The Yellow Brick Road to College

For many high school students, the college admissions process symbolizes the culmination of their academic achievements throughout high school. Whether through the traditional admissions process or the community college route, Pali seniors have found their own paths to success. 

But where does an applicant start? How do they choose where to apply? Most of the time, applicants get mired in the complicated jargon of college admissions, searching for the ideal combination of reach, target and safety schools while scouring YouTube and Reddit for inspiration. In reality, there is no single “right” path for students in the search for their postsecondary education. 

Crafting a college list involves a variety of factors, including location, prestige, cost of attendance and availability of intended major. The application process is highly personalized, as these considerations vary among different students. 

Senior Hemosoo Woo said that he determined his priorities before applying. 

“Location was very important,” Woo said. “I also looked a lot at rankings because I wanted to go into computer science, and that’s obviously very competitive.” 

Woo said that he also considered the social atmosphere of the universities, mentioning that he favored a mid-sized population, which creates more opportunities to form meaningful relationships within a diverse student body. 

Senior Jung Jin Lee said that he placed more emphasis on the financial side of higher education. 

“I used resources such as Naviance and Big Future [publicly available college planning tools offered by the College Board] to research the potential costs and anticipate the scholarships I would get at the schools I was applying to,” Lee explained. “This helped to ensure that I was also making a good financial decision.”

Net Price Calculators (which every college is required by law to have) also played a large role in determining Lee’s college list. Lee said that the calculators were valuable because they gave him an accurate estimate for the total cost of attendance while accounting for financial aid and estimated family contribution. 

Lee added that he participated in summer programs linked to the schools to which he was interested in applying, including an architecture program offered by the University of California, Los Angeles (UCLA). 

Some Pali students chose alternative paths to college.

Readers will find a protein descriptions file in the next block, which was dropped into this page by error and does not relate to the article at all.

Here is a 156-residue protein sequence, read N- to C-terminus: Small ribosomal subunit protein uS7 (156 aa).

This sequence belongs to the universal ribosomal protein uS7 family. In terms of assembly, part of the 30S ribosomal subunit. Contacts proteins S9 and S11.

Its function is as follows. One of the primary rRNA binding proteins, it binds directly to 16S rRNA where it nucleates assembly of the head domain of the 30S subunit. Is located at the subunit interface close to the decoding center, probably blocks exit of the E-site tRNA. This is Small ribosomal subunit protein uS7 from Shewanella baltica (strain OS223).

Troy Haddadi, who attended Pali as a junior last year, is currently enrolled at Santa Monica College (SMC) and said that he is planning to transfer to UCLA in the fall of 2024. Haddadi added that his brother transferred from SMC to UCLA three years ago, which prompted his own decision to graduate high school early and begin attending SMC. 

Haddadi said that there are a number of benefits to applying as a transfer student from SMC, including a special program that “allows students to take scholars classes at UCLA and grants students a near 90 percent chance of admission.” 

Haddadi added, “SMC gives students the chance to figure out what they want to do in life, which means they are more confident in their major choices.”

Haddadi also said that he completed Political Science 51 at SMC, which is equivalent to the AP United States Government and Politics course at Pali. Most courses at SMC provide credits that universities, including UCLA, acknowledge when students transfer. 

Haddadi said that he valued the distinctions between AP classes and his SMC coursework. 

“I learn about practical information in my classes as opposed to small details such as the dates of past Supreme Court cases,” he said. “I would say that the SMC classes have prepared me better for writing college papers than any of my AP classes did.”

However, Haddadi said that his experiences did not detract from the value of AP classes, which still offer students the benefits of a grade-point average boost and potential college credit.

For many students, junior year is marked by stress caused by academics and extracurricular activities, and the anxiety caused by approaching college applications adds an additional layer of pressure. Contrary to common belief, Woo said that the application process should not be restricted to a source of internal turmoil, adding that there are benefits applicants can glean from the process. Painting a self-portrait for admissions officers can be a valuable opportunity for self-reflection and growth. 

In addition, although the college admissions process may appear to be an indication of career success, an undergraduate education is one stepping stone in a more extensive academic journey. Students can be successful regardless of what path they take to college following high school.

“College is a pretty big deal, but everyone gets in where they’re supposed to be, so you shouldn’t really worry where you get in,” Woo said. “It’ll always work out in the end.”